November 15, 2001
Below Rubble, a Tour of a Still-Burning Hell
By JAMES GLANZ
The descent beneath the World Trade Center is a passage into a grotesque landscape of stalagmites formed by dripping metal, entire office floors compressed into a space of
six inches, and train cars smashed all the way down to the tracks by collapsed concrete
The trade center's basement was once a six-level shopping center, parking ramp and
underground train terminal spreading over more than two million square feet. Now it has
become a place where the horror of the aboveground devastation is amplified by the gloom
of the debris-strewn, claustrophobic space a hazy darkness pierced only by flashlights
and an occasional crater that lets dim sunlight filter through from above.
Yesterday, a rare journey to the bottom of the trade center's basement revealed a few
places with only superficial damage, like the Commuter's Cafe, five levels below the trade
center's plaza, where dust-encrusted bottles of liquor still sit on the shelves.
But most of the basement has become an underground quagmire where muddy pools of
water, cinder blocks, travertine facing from collapsed walls and half-melted ventilation
ducts spread crazily over floors that end suddenly, at sheer drops into the darkness.
The confined air is acrid because of the fine dust that is everywhere and the fires that
continue to burn deep in the debris. "It's still cooking," said Thomas O'Connor, who manages the
construction and engineering work at the site for the Port Authority of New York and New Jersey, which owned the
buildings and arranged for the tour through the basement.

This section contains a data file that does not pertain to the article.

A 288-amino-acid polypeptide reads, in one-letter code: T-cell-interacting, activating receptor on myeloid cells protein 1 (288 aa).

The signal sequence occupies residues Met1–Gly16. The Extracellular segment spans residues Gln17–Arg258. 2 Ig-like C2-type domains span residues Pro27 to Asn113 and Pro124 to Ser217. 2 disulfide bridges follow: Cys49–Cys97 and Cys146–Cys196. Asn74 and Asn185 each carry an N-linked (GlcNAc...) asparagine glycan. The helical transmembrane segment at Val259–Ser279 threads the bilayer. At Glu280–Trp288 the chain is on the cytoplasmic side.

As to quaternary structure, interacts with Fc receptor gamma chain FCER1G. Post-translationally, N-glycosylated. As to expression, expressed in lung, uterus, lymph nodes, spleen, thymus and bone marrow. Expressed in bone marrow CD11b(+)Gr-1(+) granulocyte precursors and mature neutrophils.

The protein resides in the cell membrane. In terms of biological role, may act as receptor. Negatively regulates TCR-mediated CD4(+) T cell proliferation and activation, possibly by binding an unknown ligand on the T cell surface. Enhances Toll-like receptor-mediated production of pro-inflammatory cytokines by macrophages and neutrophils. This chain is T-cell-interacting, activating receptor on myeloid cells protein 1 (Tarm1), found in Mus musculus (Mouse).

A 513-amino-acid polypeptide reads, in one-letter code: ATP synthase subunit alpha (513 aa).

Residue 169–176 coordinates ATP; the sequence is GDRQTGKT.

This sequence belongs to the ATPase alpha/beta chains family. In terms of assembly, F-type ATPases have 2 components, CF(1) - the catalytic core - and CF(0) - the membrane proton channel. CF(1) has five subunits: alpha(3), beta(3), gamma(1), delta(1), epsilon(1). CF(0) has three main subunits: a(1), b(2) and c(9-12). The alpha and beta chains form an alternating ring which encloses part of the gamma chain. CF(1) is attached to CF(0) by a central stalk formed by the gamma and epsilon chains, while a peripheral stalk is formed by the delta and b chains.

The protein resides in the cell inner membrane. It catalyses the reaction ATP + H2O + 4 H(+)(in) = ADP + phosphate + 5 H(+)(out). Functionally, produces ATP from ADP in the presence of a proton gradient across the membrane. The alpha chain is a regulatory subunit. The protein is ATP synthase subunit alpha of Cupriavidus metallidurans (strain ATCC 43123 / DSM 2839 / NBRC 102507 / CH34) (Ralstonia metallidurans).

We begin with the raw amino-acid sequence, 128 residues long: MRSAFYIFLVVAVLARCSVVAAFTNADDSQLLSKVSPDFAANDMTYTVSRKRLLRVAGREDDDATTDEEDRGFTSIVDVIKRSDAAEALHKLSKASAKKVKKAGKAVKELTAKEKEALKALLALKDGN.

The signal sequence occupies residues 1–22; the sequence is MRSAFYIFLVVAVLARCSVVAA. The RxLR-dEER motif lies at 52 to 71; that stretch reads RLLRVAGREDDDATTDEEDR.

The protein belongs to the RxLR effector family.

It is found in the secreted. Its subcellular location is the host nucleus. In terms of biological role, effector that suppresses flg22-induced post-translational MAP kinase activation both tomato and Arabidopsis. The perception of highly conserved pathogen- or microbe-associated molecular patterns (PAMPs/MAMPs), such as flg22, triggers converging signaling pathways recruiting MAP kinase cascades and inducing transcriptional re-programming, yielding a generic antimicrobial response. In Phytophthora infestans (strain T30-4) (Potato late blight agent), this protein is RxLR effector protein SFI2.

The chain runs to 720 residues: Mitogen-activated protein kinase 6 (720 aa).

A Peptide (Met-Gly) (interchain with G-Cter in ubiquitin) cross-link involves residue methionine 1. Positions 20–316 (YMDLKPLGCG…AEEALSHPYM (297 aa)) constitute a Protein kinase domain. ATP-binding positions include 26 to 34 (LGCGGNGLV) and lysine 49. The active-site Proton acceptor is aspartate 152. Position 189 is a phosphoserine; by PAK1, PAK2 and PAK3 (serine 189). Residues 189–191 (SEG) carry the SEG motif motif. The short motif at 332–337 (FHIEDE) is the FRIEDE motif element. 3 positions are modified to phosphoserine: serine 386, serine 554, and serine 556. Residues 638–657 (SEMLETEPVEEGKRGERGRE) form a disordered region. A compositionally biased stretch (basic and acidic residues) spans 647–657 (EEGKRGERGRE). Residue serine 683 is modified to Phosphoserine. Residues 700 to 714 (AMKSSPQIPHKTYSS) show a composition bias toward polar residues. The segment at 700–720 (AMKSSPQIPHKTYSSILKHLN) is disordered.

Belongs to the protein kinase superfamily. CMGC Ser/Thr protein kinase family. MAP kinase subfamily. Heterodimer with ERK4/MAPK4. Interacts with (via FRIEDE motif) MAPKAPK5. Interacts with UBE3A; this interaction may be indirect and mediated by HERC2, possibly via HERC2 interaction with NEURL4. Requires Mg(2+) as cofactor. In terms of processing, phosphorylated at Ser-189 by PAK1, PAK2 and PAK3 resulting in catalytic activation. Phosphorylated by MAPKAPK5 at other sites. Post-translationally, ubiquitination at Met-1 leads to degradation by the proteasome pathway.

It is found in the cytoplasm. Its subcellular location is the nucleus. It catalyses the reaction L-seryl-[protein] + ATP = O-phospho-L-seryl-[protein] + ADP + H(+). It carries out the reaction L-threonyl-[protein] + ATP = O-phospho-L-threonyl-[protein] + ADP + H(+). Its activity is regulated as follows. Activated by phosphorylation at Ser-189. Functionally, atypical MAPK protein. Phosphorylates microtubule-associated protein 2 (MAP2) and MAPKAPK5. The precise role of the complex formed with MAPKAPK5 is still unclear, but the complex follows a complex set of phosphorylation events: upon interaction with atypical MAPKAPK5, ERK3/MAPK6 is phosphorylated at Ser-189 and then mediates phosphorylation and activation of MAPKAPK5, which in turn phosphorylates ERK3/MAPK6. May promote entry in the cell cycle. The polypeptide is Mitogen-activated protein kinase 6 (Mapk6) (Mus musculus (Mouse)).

In the days after the collapse of the towers two months ago, the tangled steel was still so
hot that it glowed like charcoal briquets in the unlighted basement, Mr. O'Connor said,
adding, "For seven weeks it was surreal down here."
Now, it has become the unreal city of T. S. Eliot's "Waste Land," a place where dread lurks
in the shadows and terrible things emerge by gleam of light. Even so, it is a city that
construction crews removing the debris have come to understand, and as they continue
clearing the site for now, using grapplers, cranes and wrecking balls aboveground they
believe the site is structurally stable as the work continues. In particular, the submerged wall, nicknamed the bathtub, that holds back the waters of
the Hudson River seems to be sound.
The trip which felt more like spelunking through caves or archaeological ruins than
touring an urban structure began at the opening of a downward-sloping truck ramp on
Barclay Street, one block north of the trade center site, where all freight was once
delivered to the trade center. Beginning at the site's northern boundary at the western
edge of the L- shaped 5 World Trade Center, which burned but did not collapse the trip
was constrained by several elements of the smashed topography created by the collapse of
the twin towers.
To the west, a giant hole punched through the middle of the United States Custom House
by falling debris from the north tower continues to the bottom of the basement. Steel
beams dangle from the edges of the hole like ragged tapestry and form a wildly chaotic pile